December 25, 2007
Christmas Moon, Aliens, Singing & Saving Kittens
I could not get this picture to come out no matter how I tried to sharpen it. Those little dots are artifacts of the sharpening, not part of the picture. It would be at the edge of the photo. You can see it, but it is nowhere near what I saw. The moon had a very bright halo ring all around it. I have never seen it like that. I stared up at the sky several minutes until I realized that I was cold. It was like you might expect to see in a Sci-fi movie – UFOs, strange aliens etc. Since I wanted to avoid any alien probing, I took a picture and quickly skedaddled into the safety of my can. Who would believe me?I got a box from Chrissy, which ironically made me sad, since it reminded me that I was not with her and the kids. Alex sent me some wonderful books and I also got some of my tree farm magazines. I suppose it is natural to feel lonely and homesick when you are away on Christmas. I do.
The Marines got together, led by our British Royal Marine colleague, and sang the twelve days of Christmas with Marine themes. It was funny.
I don’t have too much more to write today. I just felt like writing something before going to sleep. Good night and Merry Christmas.
Oh yeah – take a look at this very UnPC poster on OPSEC. It is memorable. Think of the kittens.
December 23, 2007
Now is the Winter of Our Discontent …
You can endure a lot of “how” if you keep looking to the goal and remember the “why” of what you are trying to achieve.
I am climbing out of that pit of despair I inadvertently tumbled into yesterday. I had the opportunity to talk with General Robert Magnus, the Assistant Commandant of the Marine Corps. I have to admit that I am still impressed with meeting important people, especially when they turn out to be impressive and I can learn from being with them. Over breakfast, we discussed our ePRT programs and as I answered his questions about what we had done and planned to do, I remembered our goal and the valuable work we are doing.
Making progress here remains slow and painful. We have more starts than finishes. It takes hours or days to perform some simple tasks that might take minutes in a more benign environment. Sometimes we cannot even get started. I did not make it to Anah yesterday and the ceremony went on w/o me. But for the losses there are gains. Missing my flight yesterday allowed me to have breakfast with General Magnus today, for example. Being trapped in a big dusty waiting room also gave me a chance to think through some management decisions, which I put into effect yesterday. And through it all, we are moving forward. Projects, like the courthouse I did not get to see, are being done. Anbar is becoming more secure & prosperous. It is worth the effort.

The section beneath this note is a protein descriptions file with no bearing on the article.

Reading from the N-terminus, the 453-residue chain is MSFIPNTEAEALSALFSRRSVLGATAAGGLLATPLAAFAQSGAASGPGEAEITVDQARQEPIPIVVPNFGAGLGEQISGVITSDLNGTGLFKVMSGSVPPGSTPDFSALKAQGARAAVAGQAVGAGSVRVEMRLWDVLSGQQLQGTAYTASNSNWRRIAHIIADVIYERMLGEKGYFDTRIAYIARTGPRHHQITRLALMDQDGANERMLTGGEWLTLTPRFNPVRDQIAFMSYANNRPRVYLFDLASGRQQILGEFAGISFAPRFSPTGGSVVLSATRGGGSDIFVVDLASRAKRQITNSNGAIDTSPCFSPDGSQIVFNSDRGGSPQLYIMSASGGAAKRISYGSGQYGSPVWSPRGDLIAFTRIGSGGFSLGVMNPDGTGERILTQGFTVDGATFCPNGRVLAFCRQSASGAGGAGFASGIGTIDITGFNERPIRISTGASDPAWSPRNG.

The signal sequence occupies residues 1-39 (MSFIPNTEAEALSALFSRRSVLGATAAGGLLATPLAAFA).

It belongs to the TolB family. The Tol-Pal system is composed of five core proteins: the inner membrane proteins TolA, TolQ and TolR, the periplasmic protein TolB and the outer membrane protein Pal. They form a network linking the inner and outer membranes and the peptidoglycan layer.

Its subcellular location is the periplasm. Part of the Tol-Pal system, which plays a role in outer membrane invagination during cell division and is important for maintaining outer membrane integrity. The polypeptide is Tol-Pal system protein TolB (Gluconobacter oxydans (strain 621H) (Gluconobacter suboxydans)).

The picture is from my backyard when we lived in New Hampshire. I doubt if anyplace in Iraq looks like this, but it is the only Christmas picture I have on my computer.
Yesterday night the temperatures dipped into the 20s and it was even colder with the wind chill. I wonder if it will get much cooler. Yesterday was the shortest day of the year. Now it will start getting lighter and warmer. I hear that February is a beautiful month. March has good temperatures, but it is sandstorm season. It starts to get hot in late April and by June it is again frying pan weather. Winter evidently turns into what reasonable people would recognize as glorious summer in February. It gets warm enough, and then it overshoots the mark moving into unbearable heat, so I am less enthusiastic about the coming of spring that I have been other places where I have lived. Winter is okay with me.
As I walked home tonight, I noticed something about the landscape in the moonlight. I could imagine it as snowy. In the moonlight, the gravel and dirt looked white. The heaps of dirt could be snow banks and the dust blowing in the light near the guard post could have been snow. You are right. I don’t really believe it either. Merry Christmas anyway.
Fatigue Makes Cowards of Us All
Above is me hanging around, waiting for the sand to settle.
I don’t like being in Iraq. I look for small successes and enjoy myself observing the variety of new things around me, but overall the experience is not pleasant. Of course, I am not alone in thinking this. Few of us would stay here if we were not needed but we all need to stay until we are done.